>I am trying to put together a lesson doing tiles in red clay, with
>sgraffito decoration using white clay slip. (This is for elementary)
>I did this years ago (when I was a student actually), and am not
>sure exactly how to do it. Does anybody have any helpful hints?
>Does the clay need to be leather hard? What tools are used for
>filling in with the slip? And is there an easy way to clean up the
>excess slip? Has anyone done this with a class as young as fourth
>grade? I started a sample, and mine isn't that great, so I am
>getting a little worried! Thanks for any advice. Holly
You may be thinking of mishima. It is a traditional Korean method of
filling a textured, carved, or incised surface with white slip and
then scraping off the surface so the white is on in the indentations
(background area). White slip is brushed on darker clay while it is
leatherhard. It can be scraped off with a thin metal rib. Do this
before it is totally dry to avoid dust. Sanding of dry clay would
not be healthy because of the dust created. Use plastic grocery bags
and a spray bottle if needed to keep pieces from getting totally dry
before scatching off the high parts of the design to expose the clay
beneath. The bisque can be wet sanded and rinsed. When ready, dry
it. Use clear glaze.
THE Craft LESSON
Students can learn the craft part by experimenting on pieces of clay
before they start on a final piece. I would use my own experiment to
learn how to give some guidance in setting up the student
experiments, but I would not show my piece to the class. No need to
demonstrate or show an example. Mishima is easy to do. I am sure it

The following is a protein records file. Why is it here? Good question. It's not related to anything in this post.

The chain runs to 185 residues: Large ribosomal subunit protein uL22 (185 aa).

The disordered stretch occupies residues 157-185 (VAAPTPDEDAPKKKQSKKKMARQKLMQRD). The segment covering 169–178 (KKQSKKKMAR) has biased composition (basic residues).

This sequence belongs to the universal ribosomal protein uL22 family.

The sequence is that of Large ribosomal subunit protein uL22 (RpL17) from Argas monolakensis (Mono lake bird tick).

can be learned by third graders or maybe younger.
The ART lesson
Students can get original ideas for decoration from memories, family
traditions, observations in their homes, their own sports, music,
beliefs, their favorite animals, favorite plants, own decorated
initials, combinations of the these, used as repeat patterns, and so
forth. It can be helpful to give them some advance notice that they
will be needing ideas about themselves. Student made lists and
sketches may be helpful in teaching this. I would restrict against
overused ideas. I might restrict each student to coming up with an
idea that is not being used by another student in the class. I think
there are no wrong ideas so long as they are original and they come
from the creators themselves.
An appropriate time to study the traditional Korean work would be
after the students had learned to come up with ideas on their own,
completed and fired at least one of their own pieces. This will
provide the frame of reference to help them understand and appreciate
the historic examples.
Google for mishima ceramics or pottery to see other examples.